Station Six – by S.J. Klapecki

Station Six is a sci-fi novella featuring class struggle and queer people in space – which is, in a sentence, both the entire list of reasons I was drawn to this book, and also pretty much everything I have to say about it. Well, ok, I can try to elaborate a bit if I try.

Title: Station Sex

Author: S.J. Klapecki

Original Publisher: AK Press

Publication Date: 21 February 2023

Genre: Science Fiction

Pages: 158

Standalone or Series: Standalone

Synopsis: Max a dockyard worker on the eponymous space station, a job that they despise but that, as it goes in most cases, they need to make ends meet. When the mega-corporation they work for announces that most of their employees are about to be made redundant, since they plan to turn the station in a mostly automated resort, Max is shaken out of their passive resignation and soon ends up getting involved into union activism, riots, and sabotage.

Analysis: The story is told in third person from Max’s point of view, in a plain, every-day prose that may not be especially remarkable, but at least fits the character.

As I mentioned, the appeal of this novella is mainly in its themes: and indeed, we do get a good serving of anti-capitalism, rightful indignation, disenfranchised people fighting for their rights, and a nonbinary character who exists and it’s no big deal. All of this on a space station. To this extent, the book delivers what it had promised and I am not complaining.

I must mention, however, that the book is very much thin, and not only in size: the sci-fi setting is merely aesthetic, with futuristic elements that are essentially stock props, and very little that’s truly speculative. The class conflict mirrors very real themes, which I appreciate, but it does so in a fairly unimaginative way – at least for the standards I’d expect from a SFF book. Station Six is not about an ingeniously conceived future dystopia, whose imaginary wickedness more or less indirectly elicits a reflection on the wrongs of our own time. It’s not about a hypotethical society, torn apart by conflicts that would be inconceivable nowadays, but that mirror some of our ethical dilemmas. It does not show us any theme or issue from a particularly new angle. Plain and simple, it’s a story that could have been set nowadays – except, we needed a space station because space is cool.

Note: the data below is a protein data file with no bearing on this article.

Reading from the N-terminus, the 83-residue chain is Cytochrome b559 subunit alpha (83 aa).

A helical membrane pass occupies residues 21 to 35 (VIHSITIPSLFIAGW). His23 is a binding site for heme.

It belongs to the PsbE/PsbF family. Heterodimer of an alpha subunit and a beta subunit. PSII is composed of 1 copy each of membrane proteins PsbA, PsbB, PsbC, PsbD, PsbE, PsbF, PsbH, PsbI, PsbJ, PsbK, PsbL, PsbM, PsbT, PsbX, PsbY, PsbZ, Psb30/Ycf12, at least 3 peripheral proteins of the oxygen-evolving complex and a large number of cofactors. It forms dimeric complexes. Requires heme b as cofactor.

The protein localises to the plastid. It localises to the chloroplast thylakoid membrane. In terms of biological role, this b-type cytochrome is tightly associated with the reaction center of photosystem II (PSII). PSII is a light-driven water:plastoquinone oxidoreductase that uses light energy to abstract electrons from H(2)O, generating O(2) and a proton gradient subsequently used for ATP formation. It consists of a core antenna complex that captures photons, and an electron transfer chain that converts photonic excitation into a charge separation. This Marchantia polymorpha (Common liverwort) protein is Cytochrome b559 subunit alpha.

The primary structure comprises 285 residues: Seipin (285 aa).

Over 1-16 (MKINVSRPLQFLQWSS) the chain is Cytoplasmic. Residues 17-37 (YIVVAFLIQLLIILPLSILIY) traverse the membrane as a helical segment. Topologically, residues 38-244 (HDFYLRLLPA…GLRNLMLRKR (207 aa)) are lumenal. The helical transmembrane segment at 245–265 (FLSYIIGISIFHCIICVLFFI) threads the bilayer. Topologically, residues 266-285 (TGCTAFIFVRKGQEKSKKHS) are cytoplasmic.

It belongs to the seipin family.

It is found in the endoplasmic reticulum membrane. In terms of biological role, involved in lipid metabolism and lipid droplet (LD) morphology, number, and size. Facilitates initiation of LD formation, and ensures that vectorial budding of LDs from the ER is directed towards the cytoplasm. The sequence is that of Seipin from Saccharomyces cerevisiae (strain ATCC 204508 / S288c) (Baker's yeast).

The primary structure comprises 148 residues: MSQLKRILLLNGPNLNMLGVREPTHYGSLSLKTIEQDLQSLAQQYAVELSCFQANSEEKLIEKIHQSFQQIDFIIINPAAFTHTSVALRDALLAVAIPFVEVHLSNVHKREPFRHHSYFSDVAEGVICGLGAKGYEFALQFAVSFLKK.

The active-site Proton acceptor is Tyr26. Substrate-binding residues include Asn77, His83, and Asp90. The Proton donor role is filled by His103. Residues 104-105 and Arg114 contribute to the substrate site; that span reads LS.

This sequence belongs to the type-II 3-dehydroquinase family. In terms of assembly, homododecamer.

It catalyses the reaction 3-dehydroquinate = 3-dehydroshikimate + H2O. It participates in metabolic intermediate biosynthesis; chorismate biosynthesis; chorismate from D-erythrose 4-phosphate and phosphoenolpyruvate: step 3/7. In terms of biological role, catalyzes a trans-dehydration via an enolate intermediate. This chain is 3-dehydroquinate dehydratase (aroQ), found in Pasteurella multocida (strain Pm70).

Similiarly, the characters are okay and easy to sympathise with, but not all that fleshed out. Max is queer and a brutally exploited worker and a bit of a hacker too. Vic is a union activist. Which, again, are nice concepts, but really, I would have loved some more development.

Conclusion: Station Six is not an inherently bad book, it’s just much shallower than I had originally hoped – but maybe it’s me, maybe I just expect too much from a teeny tiny debut novella. I appreciated the general sentiment and didn’t hate the writing, so I think I’ll keep a hopeful eye on the author.

Content Warning: Death – Violence – Mental Illness – Classism – Police Brutality

Leave a Reply

%d bloggers like this: